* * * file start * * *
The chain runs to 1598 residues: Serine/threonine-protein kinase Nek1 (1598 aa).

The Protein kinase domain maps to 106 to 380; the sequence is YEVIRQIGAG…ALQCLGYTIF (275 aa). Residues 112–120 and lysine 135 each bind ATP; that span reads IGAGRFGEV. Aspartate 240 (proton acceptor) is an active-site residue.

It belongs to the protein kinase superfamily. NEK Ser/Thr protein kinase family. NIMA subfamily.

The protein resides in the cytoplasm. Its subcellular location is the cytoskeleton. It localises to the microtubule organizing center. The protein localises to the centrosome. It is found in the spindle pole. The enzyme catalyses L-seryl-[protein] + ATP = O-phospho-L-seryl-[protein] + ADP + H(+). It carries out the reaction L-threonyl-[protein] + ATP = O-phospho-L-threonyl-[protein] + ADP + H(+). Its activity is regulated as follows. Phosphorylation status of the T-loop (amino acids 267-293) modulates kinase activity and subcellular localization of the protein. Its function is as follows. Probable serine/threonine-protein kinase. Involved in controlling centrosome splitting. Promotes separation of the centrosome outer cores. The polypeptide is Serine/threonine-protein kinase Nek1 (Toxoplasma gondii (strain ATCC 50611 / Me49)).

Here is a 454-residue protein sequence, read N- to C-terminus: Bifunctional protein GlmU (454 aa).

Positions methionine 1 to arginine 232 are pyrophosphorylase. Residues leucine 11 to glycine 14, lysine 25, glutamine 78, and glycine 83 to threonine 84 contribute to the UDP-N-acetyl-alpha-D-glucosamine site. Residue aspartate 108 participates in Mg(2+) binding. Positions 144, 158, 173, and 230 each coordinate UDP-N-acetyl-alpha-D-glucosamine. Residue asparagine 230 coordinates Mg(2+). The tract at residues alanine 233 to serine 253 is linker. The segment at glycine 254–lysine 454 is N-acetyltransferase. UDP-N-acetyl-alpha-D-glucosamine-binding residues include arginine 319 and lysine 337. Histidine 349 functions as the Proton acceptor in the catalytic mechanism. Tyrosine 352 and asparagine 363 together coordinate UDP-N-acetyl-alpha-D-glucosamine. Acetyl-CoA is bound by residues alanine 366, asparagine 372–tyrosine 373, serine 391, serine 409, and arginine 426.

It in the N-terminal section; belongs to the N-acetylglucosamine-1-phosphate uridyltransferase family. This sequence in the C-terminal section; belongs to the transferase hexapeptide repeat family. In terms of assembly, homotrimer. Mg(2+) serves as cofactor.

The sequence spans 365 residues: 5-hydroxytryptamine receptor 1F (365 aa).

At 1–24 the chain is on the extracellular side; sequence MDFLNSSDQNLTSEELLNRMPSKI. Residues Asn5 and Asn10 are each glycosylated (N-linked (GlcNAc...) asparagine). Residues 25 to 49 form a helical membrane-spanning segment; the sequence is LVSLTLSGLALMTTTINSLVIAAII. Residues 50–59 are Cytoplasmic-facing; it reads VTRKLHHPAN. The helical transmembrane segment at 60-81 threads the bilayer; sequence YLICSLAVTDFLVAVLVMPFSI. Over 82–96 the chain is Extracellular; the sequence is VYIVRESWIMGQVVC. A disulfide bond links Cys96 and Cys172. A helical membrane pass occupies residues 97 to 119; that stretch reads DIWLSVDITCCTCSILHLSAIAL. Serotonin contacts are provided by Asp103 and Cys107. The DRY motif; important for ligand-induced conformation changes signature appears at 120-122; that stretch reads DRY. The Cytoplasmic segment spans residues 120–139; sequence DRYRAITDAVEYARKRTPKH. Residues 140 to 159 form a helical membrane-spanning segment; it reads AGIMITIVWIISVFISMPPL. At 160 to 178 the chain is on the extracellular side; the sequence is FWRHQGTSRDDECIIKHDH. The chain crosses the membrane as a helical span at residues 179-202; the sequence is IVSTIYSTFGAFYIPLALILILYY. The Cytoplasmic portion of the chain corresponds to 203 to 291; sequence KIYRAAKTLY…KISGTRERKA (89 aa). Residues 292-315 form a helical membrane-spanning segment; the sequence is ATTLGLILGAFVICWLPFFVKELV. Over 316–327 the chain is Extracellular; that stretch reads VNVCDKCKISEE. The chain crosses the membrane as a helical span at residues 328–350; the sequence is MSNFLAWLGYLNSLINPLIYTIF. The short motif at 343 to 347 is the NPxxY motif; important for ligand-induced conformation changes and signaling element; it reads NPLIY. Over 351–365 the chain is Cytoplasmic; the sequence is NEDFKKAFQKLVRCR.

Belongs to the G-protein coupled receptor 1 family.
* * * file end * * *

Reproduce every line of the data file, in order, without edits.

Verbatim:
The chain runs to 1598 residues: Serine/threonine-protein kinase Nek1 (1598 aa).

The Protein kinase domain maps to 106 to 380; the sequence is YEVIRQIGAG…ALQCLGYTIF (275 aa). Residues 112–120 and lysine 135 each bind ATP; that span reads IGAGRFGEV. Aspartate 240 (proton acceptor) is an active-site residue.

It belongs to the protein kinase superfamily. NEK Ser/Thr protein kinase family. NIMA subfamily.

The protein resides in the cytoplasm. Its subcellular location is the cytoskeleton. It localises to the microtubule organizing center. The protein localises to the centrosome. It is found in the spindle pole. The enzyme catalyses L-seryl-[protein] + ATP = O-phospho-L-seryl-[protein] + ADP + H(+). It carries out the reaction L-threonyl-[protein] + ATP = O-phospho-L-threonyl-[protein] + ADP + H(+). Its activity is regulated as follows. Phosphorylation status of the T-loop (amino acids 267-293) modulates kinase activity and subcellular localization of the protein. Its function is as follows. Probable serine/threonine-protein kinase. Involved in controlling centrosome splitting. Promotes separation of the centrosome outer cores. The polypeptide is Serine/threonine-protein kinase Nek1 (Toxoplasma gondii (strain ATCC 50611 / Me49)).

Here is a 454-residue protein sequence, read N- to C-terminus: Bifunctional protein GlmU (454 aa).

Positions methionine 1 to arginine 232 are pyrophosphorylase. Residues leucine 11 to glycine 14, lysine 25, glutamine 78, and glycine 83 to threonine 84 contribute to the UDP-N-acetyl-alpha-D-glucosamine site. Residue aspartate 108 participates in Mg(2+) binding. Positions 144, 158, 173, and 230 each coordinate UDP-N-acetyl-alpha-D-glucosamine. Residue asparagine 230 coordinates Mg(2+). The tract at residues alanine 233 to serine 253 is linker. The segment at glycine 254–lysine 454 is N-acetyltransferase. UDP-N-acetyl-alpha-D-glucosamine-binding residues include arginine 319 and lysine 337. Histidine 349 functions as the Proton acceptor in the catalytic mechanism. Tyrosine 352 and asparagine 363 together coordinate UDP-N-acetyl-alpha-D-glucosamine. Acetyl-CoA is bound by residues alanine 366, asparagine 372–tyrosine 373, serine 391, serine 409, and arginine 426.

It in the N-terminal section; belongs to the N-acetylglucosamine-1-phosphate uridyltransferase family. This sequence in the C-terminal section; belongs to the transferase hexapeptide repeat family. In terms of assembly, homotrimer. Mg(2+) serves as cofactor.

The sequence spans 365 residues: 5-hydroxytryptamine receptor 1F (365 aa).

At 1–24 the chain is on the extracellular side; sequence MDFLNSSDQNLTSEELLNRMPSKI. Residues Asn5 and Asn10 are each glycosylated (N-linked (GlcNAc...) asparagine). Residues 25 to 49 form a helical membrane-spanning segment; the sequence is LVSLTLSGLALMTTTINSLVIAAII. Residues 50–59 are Cytoplasmic-facing; it reads VTRKLHHPAN. The helical transmembrane segment at 60-81 threads the bilayer; sequence YLICSLAVTDFLVAVLVMPFSI. Over 82–96 the chain is Extracellular; the sequence is VYIVRESWIMGQVVC. A disulfide bond links Cys96 and Cys172. A helical membrane pass occupies residues 97 to 119; that stretch reads DIWLSVDITCCTCSILHLSAIAL. Serotonin contacts are provided by Asp103 and Cys107. The DRY motif; important for ligand-induced conformation changes signature appears at 120-122; that stretch reads DRY. The Cytoplasmic segment spans residues 120–139; sequence DRYRAITDAVEYARKRTPKH. Residues 140 to 159 form a helical membrane-spanning segment; it reads AGIMITIVWIISVFISMPPL. At 160 to 178 the chain is on the extracellular side; the sequence is FWRHQGTSRDDECIIKHDH. The chain crosses the membrane as a helical span at residues 179-202; the sequence is IVSTIYSTFGAFYIPLALILILYY. The Cytoplasmic portion of the chain corresponds to 203 to 291; sequence KIYRAAKTLY…KISGTRERKA (89 aa). Residues 292-315 form a helical membrane-spanning segment; the sequence is ATTLGLILGAFVICWLPFFVKELV. Over 316–327 the chain is Extracellular; that stretch reads VNVCDKCKISEE. The chain crosses the membrane as a helical span at residues 328–350; the sequence is MSNFLAWLGYLNSLINPLIYTIF. The short motif at 343 to 347 is the NPxxY motif; important for ligand-induced conformation changes and signaling element; it reads NPLIY. Over 351–365 the chain is Cytoplasmic; the sequence is NEDFKKAFQKLVRCR.

Belongs to the G-protein coupled receptor 1 family.